Mediterranean Diet May Reduce Your Breast Cancer Risk

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Like your gut, the breast has a microbiome, and a new study shows it can be directly influenced by what you eat. Breast glands have a microbiome. And, like the gut microbiome, it can be affected by diet, according to researchers at Wake Forest School of Medicine in North Carolina.

“Microbiome” refers to a variety of living organisms, such as bacteria and fungi, that populate our bodies. This ecosystem is essential to good health. We were surprised that diet directly influenced microbiome outside of the intestinal tract in sites such as the mammary gland.

The researchers say that shifting the breast microbiome through diet may reduce the risk of developing breast cancer. The scientists used female monkeys to see how diet affects breast tissue. They fed one group a high-fat Western diet and another group a Mediterranean diet, which is plant based.

After 2 1/2 years, which is about the same as 8 years for humans, the two groups had significant differences in bacteria in their breast tissue. The Mediterranean diet group had 10 times more mammary gland Lactobacillus. These bacteria have been shown to slow growth in breast tumors. Also, cancerous breast tumors have lower Lactobacillus abundance than noncancerous breast tumors.

The Mediterranean diet group also had more bile acid metabolites, which the researchers say may reduce the risk of breast cancer. Study authors acknowledge the research is still in the early stages.

Because microbiomes vary according to where a person lives, they say future studies will involve primates from different regions. Other studies are also underway to see if fish oil or probiotic supplements can affect microbiomes in mammary glands.


The role of diet in breast cancer

breast cancer prevention isn’t that simple. Women in the United States have a 1 in the 8-lifetime risk of developing breast cancer. Some breast cancer risk factors, such as genetics and age, are beyond a person’s control.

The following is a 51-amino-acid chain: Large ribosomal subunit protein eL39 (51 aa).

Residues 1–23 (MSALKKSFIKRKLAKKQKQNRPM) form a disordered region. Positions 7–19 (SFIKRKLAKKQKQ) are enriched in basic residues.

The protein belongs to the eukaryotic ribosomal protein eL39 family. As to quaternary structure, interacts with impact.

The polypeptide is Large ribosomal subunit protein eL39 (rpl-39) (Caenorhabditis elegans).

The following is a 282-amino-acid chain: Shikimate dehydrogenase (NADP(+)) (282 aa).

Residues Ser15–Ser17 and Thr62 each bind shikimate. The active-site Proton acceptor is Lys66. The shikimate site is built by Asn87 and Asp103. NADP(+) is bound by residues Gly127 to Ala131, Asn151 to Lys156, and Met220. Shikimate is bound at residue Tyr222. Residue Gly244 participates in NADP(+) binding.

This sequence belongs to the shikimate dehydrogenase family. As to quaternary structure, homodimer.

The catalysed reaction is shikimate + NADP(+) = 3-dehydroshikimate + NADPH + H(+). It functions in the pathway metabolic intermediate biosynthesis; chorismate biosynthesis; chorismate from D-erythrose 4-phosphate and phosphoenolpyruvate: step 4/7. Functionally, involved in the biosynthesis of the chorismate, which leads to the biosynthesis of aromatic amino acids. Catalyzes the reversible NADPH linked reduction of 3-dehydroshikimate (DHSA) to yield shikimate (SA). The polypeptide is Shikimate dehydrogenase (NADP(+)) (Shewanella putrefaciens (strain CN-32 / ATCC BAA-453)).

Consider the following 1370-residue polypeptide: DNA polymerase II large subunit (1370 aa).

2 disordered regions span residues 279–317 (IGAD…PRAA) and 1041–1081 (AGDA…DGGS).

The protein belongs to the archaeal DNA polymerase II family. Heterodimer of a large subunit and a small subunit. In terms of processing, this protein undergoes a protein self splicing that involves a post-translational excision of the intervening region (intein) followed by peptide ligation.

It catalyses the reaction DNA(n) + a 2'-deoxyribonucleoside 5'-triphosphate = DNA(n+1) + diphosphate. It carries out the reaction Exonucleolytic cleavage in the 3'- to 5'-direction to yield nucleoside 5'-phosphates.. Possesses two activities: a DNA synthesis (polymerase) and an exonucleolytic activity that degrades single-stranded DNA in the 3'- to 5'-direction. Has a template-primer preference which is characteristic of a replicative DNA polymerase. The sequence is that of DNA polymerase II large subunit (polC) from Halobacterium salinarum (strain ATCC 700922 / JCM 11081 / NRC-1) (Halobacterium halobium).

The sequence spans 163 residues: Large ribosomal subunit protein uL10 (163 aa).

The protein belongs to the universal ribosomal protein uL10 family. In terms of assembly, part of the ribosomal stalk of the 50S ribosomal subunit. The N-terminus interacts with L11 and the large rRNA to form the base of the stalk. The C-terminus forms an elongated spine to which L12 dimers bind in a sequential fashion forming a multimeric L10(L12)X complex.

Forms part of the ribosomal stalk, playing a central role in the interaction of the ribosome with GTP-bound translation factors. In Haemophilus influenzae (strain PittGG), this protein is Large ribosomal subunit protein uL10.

Studies are really important, but you have to be careful how you interpret the conclusions. It’s not one thing, but a combination of things. Age is a huge factor for breast cancer. And breast cancer isn’t a single disease.

What makes cancer research so interesting and challenging is that you’re trying to attack a very wide range of diseases. There are many different kinds of breast cancer. And many things can affect development of breast cancer.

Diet may be one small portion of that. We don’t want patients to think if they adopt a diet like this they won’t get breast cancer. You can adopt these diet habits and it may reduce risk, but that doesn’t mean you don’t have to screen or you’ll never have breast cancer.


Patients to keep things simple

A healthy diet, exercise, and moderate alcohol intake are all factors we have control to reduce the risk of breast cancer. Weight control is important. We know that obese women are at higher risk.

Advice for patients is to get their nutrients through a healthy, natural diet. When you do that, large amounts of vitamin supplements aren’t necessary. The need for moderation in how much you eat.